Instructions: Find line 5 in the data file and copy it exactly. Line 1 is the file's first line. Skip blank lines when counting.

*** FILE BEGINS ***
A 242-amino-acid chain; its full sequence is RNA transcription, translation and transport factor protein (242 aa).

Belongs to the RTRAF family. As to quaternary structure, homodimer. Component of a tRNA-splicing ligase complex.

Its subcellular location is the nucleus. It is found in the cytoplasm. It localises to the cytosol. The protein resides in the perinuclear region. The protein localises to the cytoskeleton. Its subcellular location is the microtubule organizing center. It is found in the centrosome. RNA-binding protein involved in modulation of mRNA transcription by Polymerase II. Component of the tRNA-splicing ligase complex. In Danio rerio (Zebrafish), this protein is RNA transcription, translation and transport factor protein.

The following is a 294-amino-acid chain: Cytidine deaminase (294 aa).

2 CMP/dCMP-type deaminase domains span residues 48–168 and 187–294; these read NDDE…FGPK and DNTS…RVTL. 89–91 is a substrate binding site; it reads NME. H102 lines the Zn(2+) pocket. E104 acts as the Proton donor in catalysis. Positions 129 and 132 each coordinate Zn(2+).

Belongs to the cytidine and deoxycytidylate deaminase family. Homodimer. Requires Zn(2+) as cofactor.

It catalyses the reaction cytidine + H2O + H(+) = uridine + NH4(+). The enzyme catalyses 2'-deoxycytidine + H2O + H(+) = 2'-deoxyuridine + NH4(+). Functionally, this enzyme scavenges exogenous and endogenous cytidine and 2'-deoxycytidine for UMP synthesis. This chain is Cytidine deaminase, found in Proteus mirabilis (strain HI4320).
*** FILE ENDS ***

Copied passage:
2 CMP/dCMP-type deaminase domains span residues 48–168 and 187–294; these read NDDE…FGPK and DNTS…RVTL. 89–91 is a substrate binding site; it reads NME. H102 lines the Zn(2+) pocket. E104 acts as the Proton donor in catalysis. Positions 129 and 132 each coordinate Zn(2+).